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What is Tracking Error, and How Does It Reduce Index Fund Returns?

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The difference between the returns of the underlying index and the index fund is known as tracking error. The lesser the tracking error, the closer the index fund returns would be to that of the underlying index.
tracking error index funds

Index funds are mutual funds that replicate the composition of underlying market indices. The objective of index funds is to ensure that the returns closely track the returns of the underlying benchmark/indices. Index funds must follow specific predetermined rules, such as maintaining the same weightage of the stocks as they have in the underlying index. However, one would notice that there could be instances of mismatch between the two returns.

This difference between the returns of the underlying index and the index fund is known as tracking error. The lesser the tracking error, the closer the index fund returns would be to that of the underlying index. 

For example, if the underlying index has delivered a return of 5% over one year, whereas the index fund has given a return of 4.9% over the same period, the tracking error of the index fund would be 0.1%. 

So, as an investor, should you be concerned about tracking errors? Yes, of course!

Continuing with the above example, a tracking error of 0.1% indicates that you would be earning 0.1% less than what you would make if you had directly invested in the underlying index.

However, if the index fund replicates the underlying benchmark, why should there be a tracking difference? 

The probable reasons could be as follows:

Also read: Passive Investing: All You Need To Know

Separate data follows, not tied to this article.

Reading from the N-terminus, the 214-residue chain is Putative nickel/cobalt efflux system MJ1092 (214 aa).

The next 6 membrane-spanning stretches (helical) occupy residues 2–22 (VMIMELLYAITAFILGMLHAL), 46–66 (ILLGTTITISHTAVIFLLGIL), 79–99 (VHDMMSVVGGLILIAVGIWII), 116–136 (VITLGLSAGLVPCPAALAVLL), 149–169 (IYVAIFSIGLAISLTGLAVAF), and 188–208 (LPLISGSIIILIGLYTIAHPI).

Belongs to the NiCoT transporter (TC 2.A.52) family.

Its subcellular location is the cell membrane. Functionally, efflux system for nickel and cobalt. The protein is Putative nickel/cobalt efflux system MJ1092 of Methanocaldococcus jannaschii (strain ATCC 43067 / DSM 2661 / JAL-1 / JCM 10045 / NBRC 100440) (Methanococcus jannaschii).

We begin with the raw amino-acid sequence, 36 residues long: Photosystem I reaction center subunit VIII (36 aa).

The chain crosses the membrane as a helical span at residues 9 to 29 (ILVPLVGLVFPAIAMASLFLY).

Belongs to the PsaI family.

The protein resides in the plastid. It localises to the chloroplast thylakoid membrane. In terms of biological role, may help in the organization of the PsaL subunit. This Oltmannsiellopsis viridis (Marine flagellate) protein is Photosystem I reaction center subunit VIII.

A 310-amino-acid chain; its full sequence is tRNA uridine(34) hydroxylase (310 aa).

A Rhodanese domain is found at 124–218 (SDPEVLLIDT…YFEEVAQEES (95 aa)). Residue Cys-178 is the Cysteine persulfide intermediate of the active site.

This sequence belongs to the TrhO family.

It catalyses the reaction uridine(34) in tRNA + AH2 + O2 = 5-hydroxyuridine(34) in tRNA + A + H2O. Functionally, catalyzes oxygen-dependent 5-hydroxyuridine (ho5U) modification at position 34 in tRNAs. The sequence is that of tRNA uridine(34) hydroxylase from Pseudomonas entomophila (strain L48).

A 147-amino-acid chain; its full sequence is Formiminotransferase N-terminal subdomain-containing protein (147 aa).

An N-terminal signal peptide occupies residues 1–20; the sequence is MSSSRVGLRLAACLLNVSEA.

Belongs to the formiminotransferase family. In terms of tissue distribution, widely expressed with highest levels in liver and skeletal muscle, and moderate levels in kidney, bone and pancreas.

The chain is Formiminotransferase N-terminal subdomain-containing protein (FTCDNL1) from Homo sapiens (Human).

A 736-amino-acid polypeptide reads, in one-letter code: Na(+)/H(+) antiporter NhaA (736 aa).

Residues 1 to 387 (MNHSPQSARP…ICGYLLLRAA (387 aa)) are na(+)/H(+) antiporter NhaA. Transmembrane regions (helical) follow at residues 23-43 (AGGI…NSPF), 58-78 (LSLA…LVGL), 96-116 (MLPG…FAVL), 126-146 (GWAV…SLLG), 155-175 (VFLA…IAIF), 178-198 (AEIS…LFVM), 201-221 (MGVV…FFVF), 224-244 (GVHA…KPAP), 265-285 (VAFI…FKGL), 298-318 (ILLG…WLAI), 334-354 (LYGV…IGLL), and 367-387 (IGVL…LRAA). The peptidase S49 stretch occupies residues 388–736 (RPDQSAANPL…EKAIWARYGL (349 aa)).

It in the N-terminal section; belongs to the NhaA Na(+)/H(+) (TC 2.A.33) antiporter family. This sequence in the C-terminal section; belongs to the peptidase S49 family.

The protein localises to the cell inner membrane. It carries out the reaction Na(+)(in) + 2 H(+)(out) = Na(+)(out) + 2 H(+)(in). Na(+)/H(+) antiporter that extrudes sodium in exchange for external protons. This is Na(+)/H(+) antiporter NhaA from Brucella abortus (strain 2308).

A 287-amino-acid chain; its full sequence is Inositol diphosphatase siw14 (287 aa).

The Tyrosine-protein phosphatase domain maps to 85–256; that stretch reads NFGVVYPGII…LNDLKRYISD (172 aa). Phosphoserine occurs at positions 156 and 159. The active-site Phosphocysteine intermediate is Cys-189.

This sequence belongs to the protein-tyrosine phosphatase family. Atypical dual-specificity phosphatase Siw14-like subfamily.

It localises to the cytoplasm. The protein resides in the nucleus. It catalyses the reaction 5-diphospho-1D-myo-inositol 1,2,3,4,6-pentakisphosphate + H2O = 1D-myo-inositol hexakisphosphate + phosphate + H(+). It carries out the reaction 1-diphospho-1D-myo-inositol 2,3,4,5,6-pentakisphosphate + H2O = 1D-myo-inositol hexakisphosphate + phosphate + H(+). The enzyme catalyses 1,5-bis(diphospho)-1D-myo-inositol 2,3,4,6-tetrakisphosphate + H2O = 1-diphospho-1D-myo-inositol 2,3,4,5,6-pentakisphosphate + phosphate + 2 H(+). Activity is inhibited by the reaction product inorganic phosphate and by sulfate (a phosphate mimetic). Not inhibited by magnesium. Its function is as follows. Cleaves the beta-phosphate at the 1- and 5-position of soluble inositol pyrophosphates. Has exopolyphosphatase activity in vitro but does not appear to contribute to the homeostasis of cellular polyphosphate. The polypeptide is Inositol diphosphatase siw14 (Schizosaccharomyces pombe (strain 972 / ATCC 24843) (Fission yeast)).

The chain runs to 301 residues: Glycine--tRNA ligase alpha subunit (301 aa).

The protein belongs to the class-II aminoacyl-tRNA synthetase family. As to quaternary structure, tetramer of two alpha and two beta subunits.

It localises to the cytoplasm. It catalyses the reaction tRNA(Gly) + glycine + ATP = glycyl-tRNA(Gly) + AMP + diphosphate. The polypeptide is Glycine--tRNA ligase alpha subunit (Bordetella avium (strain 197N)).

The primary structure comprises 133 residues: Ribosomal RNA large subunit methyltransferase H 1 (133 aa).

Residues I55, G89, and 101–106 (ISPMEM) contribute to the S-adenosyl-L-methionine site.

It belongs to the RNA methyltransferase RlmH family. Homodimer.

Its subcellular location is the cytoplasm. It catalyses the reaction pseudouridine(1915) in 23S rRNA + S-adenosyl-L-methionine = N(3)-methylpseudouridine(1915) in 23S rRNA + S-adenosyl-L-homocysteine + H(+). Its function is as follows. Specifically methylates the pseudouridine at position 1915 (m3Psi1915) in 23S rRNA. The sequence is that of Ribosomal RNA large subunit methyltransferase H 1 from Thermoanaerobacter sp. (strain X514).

Cash component

An index fund will not be able to invest 100% of the corpus in the index constituents. It has to maintain certain cash to meet redemption requests, day-to-day fund management charges, transaction costs, etc.

Corporate actions

Corporate actions such as dividend, bonus, mergers, rights, preferential issue, etc., require the fund to re-align with the index’s composition. The scheme would require buying and selling portfolio components that add up to the transaction cost, affecting the returns of the fund.

Change in portfolio constituents

Sometimes, the underlying index may have new entrants or exits. To maintain the same composition as the underlying index, the index fund must purchase or sell those securities. However, there could be a mismatch in the price, circuit filters, etc., that may create a mismatch in quantities and eventually the returns.

Also read: Key Differences Between Direct Mutual Funds And Regular Mutual Funds

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Disclaimer: Mutual funds are subject to market risks. Please read the offer documents carefully before investing. 

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